Online Connections Make a Crop Yield Difference
When they have had access to high-speed internet, U.S. farmers have been able to increase their crop yields, especially for corn and soybean production, over the last decade. Corn yields increased 3.6 percent for every 1 percent increase in farm internet access per 1,000 households. Connectivity also led to a 2.4 percent decrease in costs per farming operation. Those are some of the findings from “Impact of Broadband Penetration on U.S. Farm Productivity,” (PDF) a recently published report from the FCC Office of Economics and Analytics.
“Overall, I find evidence of crop yield improvements from increased internet penetration rates at thresholds of 25 Mbps download and 3 Mbps upload speeds,” said former FCC economist Katherine LoPiccalo who currently is an economist for the Consumer Financial Protection Bureau. “I also find some evidence of cost savings at thresholds of 10 Mbps download and 0.768 Mbps upload speeds.”
LoPiccalo suggested several reasons why connectivity affects farms. The ability to find real-time commodities pricing, weather information and banking services save time and expenses. “Access to online databases of nationwide prices provide farmers the ability to negotiate with their traditional suppliers for better prices, as farmers are no longer locked into offered rates from the local farm store or cooperative,” she said.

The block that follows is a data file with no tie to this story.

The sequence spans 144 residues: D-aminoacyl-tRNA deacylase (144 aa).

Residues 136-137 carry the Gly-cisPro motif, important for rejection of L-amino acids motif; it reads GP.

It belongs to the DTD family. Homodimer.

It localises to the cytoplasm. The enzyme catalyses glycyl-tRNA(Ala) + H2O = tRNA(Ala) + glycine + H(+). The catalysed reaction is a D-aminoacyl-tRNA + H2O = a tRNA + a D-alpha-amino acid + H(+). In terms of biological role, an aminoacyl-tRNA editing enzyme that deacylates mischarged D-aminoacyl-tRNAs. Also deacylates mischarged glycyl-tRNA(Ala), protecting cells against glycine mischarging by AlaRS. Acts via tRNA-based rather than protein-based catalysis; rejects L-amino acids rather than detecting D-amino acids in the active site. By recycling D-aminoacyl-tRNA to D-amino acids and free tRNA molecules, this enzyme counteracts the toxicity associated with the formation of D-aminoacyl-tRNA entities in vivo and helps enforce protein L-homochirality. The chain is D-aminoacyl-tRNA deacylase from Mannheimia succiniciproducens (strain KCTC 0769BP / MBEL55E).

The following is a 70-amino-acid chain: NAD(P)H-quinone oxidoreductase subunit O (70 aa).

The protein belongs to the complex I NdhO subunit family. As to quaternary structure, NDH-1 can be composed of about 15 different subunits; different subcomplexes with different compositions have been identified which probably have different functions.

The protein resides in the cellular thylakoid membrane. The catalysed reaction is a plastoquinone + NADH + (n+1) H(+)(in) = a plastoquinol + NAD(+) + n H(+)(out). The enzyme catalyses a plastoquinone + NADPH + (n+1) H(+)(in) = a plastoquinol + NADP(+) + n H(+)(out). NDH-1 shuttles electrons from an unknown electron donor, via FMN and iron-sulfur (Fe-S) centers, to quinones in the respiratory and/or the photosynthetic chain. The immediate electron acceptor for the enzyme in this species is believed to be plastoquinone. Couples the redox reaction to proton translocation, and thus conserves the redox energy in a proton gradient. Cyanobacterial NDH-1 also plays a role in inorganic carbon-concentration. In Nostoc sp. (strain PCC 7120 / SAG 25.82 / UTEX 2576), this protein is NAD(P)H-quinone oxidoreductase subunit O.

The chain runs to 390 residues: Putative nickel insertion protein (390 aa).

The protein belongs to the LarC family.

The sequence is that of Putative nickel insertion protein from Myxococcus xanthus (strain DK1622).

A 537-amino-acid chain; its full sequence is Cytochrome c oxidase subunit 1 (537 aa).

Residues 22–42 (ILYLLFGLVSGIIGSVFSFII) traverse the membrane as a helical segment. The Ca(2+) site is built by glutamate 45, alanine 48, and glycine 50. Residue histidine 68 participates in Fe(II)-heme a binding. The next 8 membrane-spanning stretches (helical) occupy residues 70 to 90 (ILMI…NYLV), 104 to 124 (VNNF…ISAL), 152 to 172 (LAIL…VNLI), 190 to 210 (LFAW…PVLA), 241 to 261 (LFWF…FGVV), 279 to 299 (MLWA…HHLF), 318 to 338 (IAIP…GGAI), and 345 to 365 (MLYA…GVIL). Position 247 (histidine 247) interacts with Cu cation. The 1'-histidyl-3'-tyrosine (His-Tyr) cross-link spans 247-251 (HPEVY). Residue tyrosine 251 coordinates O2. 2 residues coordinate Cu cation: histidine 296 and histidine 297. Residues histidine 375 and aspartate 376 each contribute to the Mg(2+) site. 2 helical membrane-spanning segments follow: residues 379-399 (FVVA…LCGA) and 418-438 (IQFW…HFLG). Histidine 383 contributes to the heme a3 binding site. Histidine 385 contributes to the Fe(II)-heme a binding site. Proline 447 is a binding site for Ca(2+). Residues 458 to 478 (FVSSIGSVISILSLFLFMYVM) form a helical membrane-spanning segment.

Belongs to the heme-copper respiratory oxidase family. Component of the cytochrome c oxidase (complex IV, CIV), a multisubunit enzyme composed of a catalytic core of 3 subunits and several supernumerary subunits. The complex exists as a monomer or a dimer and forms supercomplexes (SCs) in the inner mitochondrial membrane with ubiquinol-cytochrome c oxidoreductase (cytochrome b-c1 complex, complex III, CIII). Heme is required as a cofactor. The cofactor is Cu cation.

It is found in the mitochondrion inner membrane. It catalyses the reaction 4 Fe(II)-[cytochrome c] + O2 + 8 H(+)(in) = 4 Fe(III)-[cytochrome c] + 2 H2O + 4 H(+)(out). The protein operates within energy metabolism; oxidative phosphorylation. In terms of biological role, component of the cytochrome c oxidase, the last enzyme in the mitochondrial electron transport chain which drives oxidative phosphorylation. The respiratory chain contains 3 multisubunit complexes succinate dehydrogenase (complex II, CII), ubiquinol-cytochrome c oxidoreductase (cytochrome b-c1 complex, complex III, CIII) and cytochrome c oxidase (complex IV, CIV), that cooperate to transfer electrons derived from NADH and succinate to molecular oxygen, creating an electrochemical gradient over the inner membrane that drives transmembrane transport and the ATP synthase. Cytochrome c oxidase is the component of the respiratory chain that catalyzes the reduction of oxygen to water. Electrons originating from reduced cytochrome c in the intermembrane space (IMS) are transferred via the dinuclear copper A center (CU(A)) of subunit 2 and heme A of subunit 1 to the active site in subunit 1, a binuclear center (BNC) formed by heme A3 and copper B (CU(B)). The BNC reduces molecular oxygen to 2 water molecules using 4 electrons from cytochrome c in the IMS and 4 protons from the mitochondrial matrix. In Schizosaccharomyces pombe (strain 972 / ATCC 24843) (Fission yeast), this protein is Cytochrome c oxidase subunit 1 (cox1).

The report also discusses the role of precisions agriculture (PA). There are several different types of PA systems involving monitoring crops or livestock and remote operations of several farm systems. “Farmers may choose to integrate one or several PA technologies into the farm management process, but all processes depend significantly on high-quality internet connectivity,” the report finds. Farms may connect with wireless or satellite technologies and wireline-fed wireless systems, including unlicensed wireless. PA also could be a significant factor in introducing 5G networks to rural areas.
The report uses FCC Form 477 data to track the growth of farm connectivity over 10 years and compare it to yield and other U.S. Department of Agriculture statistics. “I find that the majority of broadband connections transitioned from Asymmetric DSL technologies to cable modem and [fiber-to-the-node] technologies from 2007 through 2017. In addition, counties in these regions experienced an increase in speed thresholds over time,” LoPiccalo said.